For more on his new and very different movie, Extraterrestrial, and details on this Saturday’s event, read my story in Cultist after the jump, through the image below:

Hans Morgenstern

(Copyright 2012 by Hans Morgenstern. All Rights Reserved. This material may not be published, broadcast, rewritten or redistributed without permission.)

MIFF2014_posterToday is the day tickets for films at the 31st Miami International Film Festival go on sale to the general public. The opening night was about a month away, when I called up the festival’s director, Jaie Laplante. He had just finalized the line-up with three major, late additions to the program, bringing the total number of feature films at this year’s festival to 97. They included the new thriller Open Windows, by Spanish director Nacho Vigalondostarring Elijah Wood and Sasha Grey. It will have its world premiere only a few days before MIFF at South By Southwest. There was also An Unbreakable Bond, a documentary by Emilio and Gloria Estefan about Marc Buoniconti, a man who turned a tragic injury into a triumph. Finally, he mentioned Kid Cannabis, a world premiere from actor-turned-director John Stockwell. Tickets to these films and the rest of the program can be found here.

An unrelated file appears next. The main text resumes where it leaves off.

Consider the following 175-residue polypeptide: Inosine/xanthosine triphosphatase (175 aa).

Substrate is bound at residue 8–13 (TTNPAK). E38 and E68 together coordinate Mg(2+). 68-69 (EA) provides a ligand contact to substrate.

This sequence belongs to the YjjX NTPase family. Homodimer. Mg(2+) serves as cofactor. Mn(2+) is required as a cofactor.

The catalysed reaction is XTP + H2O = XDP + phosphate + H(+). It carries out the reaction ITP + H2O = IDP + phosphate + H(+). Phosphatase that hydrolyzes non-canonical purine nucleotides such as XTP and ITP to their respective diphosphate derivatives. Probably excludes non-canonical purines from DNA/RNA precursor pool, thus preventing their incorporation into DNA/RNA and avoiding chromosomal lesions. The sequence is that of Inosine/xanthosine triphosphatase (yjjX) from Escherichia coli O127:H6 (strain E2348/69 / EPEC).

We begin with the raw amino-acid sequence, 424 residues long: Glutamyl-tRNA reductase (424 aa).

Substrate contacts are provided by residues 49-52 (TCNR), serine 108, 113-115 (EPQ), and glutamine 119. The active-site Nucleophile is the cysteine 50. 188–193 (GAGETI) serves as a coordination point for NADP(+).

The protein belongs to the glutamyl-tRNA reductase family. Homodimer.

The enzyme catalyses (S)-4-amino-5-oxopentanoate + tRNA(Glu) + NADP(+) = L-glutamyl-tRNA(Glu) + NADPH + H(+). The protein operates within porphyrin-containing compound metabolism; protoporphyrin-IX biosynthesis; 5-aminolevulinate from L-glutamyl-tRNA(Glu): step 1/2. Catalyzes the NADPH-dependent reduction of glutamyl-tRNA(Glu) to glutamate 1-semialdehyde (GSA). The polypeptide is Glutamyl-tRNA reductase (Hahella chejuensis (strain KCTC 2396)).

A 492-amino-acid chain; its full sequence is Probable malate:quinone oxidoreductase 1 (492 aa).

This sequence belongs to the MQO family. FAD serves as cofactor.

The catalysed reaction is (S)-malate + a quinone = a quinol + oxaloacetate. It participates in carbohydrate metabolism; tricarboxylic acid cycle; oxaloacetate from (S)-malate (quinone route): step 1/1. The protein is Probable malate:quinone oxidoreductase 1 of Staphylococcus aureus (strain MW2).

We spoke for about 20 minutes that day. Laplante even gave up the names of some of his personal favorites. You can find out what some of those are, by jumping through the link to the art and culture blog “Cultist,” at the “Miami New Times,” below:

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During our chat he mentioned one other favorite that I too am very excited about:  Locations: Looking for Rusty James, a film about one of Francis Ford Coppola’s more underrated films, Rumble Fish (My personal favorite film: ‘Rumble Fish;’ read my ode to Coppola’s underrated masterpiece in AFI), and it’s influence on young people in Chile when it was released in the early 1980s. Laplante called Locations, “a very different kind of documentary. It’s not so narrative-driven … It’s more of a personal essay type of film, extraordinarily moving, but a different type of film for us in the documentary competition.”